The study was reviewed and approved by the university Institutional Review Board. Signed informed consent was obtained from all participants. Survey data were collected and coded with confidential study ID numbers to facilitate the comparison of pre- and post-data; no participants’ names were ever associated with any data. Satisfaction data were completely anonymous, that is, not linked to study ID or participants’ names in any way. A stipend was offered to each mental health agency sending practitioners to the learning collaborative sessions, to acknowledge staff time and productivity dedicated to participation in the PWLC. The Department of Mental Health, the state mental health agency, was unable to accept a research stipend, due to state policy guidelines. Continuing education credits were offered to eligible participants (i.e., social workers and mental health counselors). There are no known conflicts of interest to report. All authors certify responsibility for the manuscript.

Results

Study findings are reported as they relate to participants’ characteristics and to the research questions. Results, other than for the variable of engagement, are self-report data.

Participants

Twenty-nine of a total of 30 participants completed the initial demographic and background survey. As indicated in Table 1, the majority of the participants were female (75.86%) and White (93.10%). The majority (72.41%) indicated that they were a parent or expected to become a parent in the future. More than half of the participants (58.62%) held a Master’s degree or higher; 82.75% held at least an Associate’s Degree (see Table 2). The majority of these were in human services (e.g., social work, psychology, mental health counseling). Two-thirds of participants were employed by community-based human service agencies, with a range of years of service in these agencies. Job titles and roles varied, with peer specialists representing 31% of participants.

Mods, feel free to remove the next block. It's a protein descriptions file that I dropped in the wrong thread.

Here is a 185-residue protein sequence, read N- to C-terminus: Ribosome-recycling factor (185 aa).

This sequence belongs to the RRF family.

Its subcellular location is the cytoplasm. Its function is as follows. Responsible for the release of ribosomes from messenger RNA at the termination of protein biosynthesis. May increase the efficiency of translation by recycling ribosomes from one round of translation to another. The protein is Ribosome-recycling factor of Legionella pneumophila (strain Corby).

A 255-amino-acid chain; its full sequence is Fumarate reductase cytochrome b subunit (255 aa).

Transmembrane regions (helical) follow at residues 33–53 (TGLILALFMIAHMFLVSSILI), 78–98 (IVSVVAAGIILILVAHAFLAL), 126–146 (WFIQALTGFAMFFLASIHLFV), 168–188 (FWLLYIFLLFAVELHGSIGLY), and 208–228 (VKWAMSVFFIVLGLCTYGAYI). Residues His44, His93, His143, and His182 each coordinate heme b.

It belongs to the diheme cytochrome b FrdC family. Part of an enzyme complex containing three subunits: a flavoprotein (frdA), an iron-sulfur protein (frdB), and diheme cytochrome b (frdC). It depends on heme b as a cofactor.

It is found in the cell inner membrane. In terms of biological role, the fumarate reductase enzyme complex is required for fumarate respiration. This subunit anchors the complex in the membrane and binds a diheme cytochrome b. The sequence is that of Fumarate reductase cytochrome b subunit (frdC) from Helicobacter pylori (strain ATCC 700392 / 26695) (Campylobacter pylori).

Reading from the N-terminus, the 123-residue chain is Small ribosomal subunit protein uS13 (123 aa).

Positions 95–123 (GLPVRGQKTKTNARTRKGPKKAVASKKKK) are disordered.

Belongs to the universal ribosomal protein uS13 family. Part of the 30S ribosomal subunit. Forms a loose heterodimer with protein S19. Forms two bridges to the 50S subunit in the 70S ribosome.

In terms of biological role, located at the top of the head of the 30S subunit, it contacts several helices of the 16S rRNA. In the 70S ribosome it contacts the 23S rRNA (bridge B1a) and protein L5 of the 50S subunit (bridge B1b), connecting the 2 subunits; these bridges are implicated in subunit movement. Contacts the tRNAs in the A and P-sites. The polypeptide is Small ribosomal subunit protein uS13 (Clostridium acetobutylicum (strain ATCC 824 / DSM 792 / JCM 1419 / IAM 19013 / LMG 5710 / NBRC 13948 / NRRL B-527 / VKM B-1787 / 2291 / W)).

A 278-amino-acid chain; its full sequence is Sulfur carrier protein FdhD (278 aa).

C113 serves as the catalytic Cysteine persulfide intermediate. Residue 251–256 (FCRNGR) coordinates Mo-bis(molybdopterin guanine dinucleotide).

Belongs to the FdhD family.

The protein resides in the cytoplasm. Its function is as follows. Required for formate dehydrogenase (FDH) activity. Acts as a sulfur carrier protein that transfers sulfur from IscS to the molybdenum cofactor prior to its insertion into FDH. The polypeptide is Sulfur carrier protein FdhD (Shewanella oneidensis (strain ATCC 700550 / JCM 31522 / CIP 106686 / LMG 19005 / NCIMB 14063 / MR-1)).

Table 1 ParentingWell learning collaborative participants’ demographic characteristics (n = 29)
Table 2 ParentingWell learning collaborative participants’ background characteristics (n = 29)

Feasibility

Engagement

Overall, attendance at various sessions (including orientation, training, coaching, and debriefing) supports the feasibility of the PWLC, as participants demonstrated their capacity and willingness to attend consistently. Of the 30 participants recruited to the study, 2 were agency executives who attended the orientation session but did not participate in the training or coaching sessions. Of the remaining 28, 6 were site directors or program supervisors who attended all 3 in-person training sessions and generally did not participate in coaching sessions; 4 participated in the debriefing session. Three of the remaining 22 participants moved to new positions during the initiative and, consequently, did not complete the study. Of the remaining 19 study participants, all direct service practitioners, the majority attended 8 or 9 sessions of the total 9 possible sessions (84%; 16/19). Three practitioners participated less frequently due to a change in work schedule, attendance at an agency summer picnic, or not consistently serving a parent client throughout the initiative. For the 19 direct service practitioners and 6 directors/supervisors, total attendance at all 3 in-person training sessions was 93% (70/75 possible person-sessions). Of the 5 training sessions missed by individuals (in total), the reasons provided related to client emergencies or personal medical emergencies. Of the 19 direct service practitioners, 100% attended the first coaching session, 1 participant missed the second session, 9 missed the third coaching session, and 4 missed the fourth coaching session. The majority of available participants (i.e., those who had not taken new jobs) attended the debrief session (88%; 21/24). Attendance was consistent across agency site, regardless of whether the site was receiving a stipend or not.